© 2024 KGOU
The statue As Long as the Waters Flow by Allan C. Houser stands outside the Oklahoma Capitol
News and Music for Oklahoma
Play Live Radio
Next Up:
0:00
0:00
0:00 0:00
Available On Air Stations

Hearing Set In Lawsuit Over Oklahoma DUI Arrests

versageek
/
Flickr Creative Commons

A judge has set a hearing on whether to grant class-action status to a lawsuit involving drivers whose licenses were revoked because of a faulty affidavit once used by the Oklahoma Department of Public Safety.

The lawsuit seeks refunds for an estimated 40,000 drivers cited for alcohol-related offenses whose licenses were revoked between 2008 and October 2013.

Last year, a court ruled that an affidavit used by the Department of Public Safety did not comply with state law. The affidavits have since been changed, but the drivers could receive refunds of fees related to the revocation and reinstatement of their driver's licenses.

According to the Tulsa World, the refunds could total $11 million.

Tulsa attorney Bruce Edge, one of several attorneys who represent plaintiffs in the current lawsuits, said the case “is a matter of making sure the government follows the law.” “It’s their own rules that they can’t seem to follow,” Edge said of DPS. Oklahoma City attorney John Hunsucker said he and Edge continue to receive calls each week about the lawsuits. “Once it is certified as a class, at that point we will determine who is a member of the class, … and then at that point they will be contacted.” The Department of Public Safety declined to comment on the lawsuits.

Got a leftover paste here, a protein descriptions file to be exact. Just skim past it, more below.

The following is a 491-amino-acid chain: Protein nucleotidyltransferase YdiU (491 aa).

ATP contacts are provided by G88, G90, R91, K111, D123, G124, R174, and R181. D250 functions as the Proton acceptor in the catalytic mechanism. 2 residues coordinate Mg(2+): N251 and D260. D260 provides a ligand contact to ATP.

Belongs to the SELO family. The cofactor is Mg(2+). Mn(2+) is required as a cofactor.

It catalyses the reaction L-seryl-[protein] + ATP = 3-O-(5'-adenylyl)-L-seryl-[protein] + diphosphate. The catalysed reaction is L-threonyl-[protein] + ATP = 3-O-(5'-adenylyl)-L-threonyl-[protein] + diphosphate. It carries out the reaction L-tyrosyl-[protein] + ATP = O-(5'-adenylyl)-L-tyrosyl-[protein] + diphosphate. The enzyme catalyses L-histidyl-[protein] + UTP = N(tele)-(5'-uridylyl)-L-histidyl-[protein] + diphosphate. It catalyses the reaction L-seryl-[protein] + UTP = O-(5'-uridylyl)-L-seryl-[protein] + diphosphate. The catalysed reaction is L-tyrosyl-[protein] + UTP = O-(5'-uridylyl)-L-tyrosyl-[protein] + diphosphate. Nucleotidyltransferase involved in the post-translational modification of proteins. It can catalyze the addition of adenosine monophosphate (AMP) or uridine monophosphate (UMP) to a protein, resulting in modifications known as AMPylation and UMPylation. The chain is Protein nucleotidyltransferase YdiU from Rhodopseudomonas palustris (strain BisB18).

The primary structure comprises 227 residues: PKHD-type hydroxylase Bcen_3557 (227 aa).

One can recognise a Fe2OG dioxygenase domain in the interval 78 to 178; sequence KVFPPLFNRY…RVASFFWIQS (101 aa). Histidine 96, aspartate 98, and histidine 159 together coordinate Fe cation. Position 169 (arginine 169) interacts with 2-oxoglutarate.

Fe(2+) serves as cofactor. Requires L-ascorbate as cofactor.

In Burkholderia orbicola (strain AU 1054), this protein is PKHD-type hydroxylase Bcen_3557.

A hearing is set for Aug. 7 before Oklahoma County District Judge Roger Stuart.

-------------------------------

KGOU relies on voluntary contributions from readers and listeners to further its mission of public service to Oklahoma and beyond. To contribute to our efforts, make your donation online, or contact our Membership department.

The Associated Press is one of the largest and most trusted sources of independent newsgathering, supplying a steady stream of news to its members, international subscribers and commercial customers. AP is neither privately owned nor government-funded; instead, it's a not-for-profit news cooperative owned by its American newspaper and broadcast members.
More News
Support nonprofit, public service journalism you trust. Give now.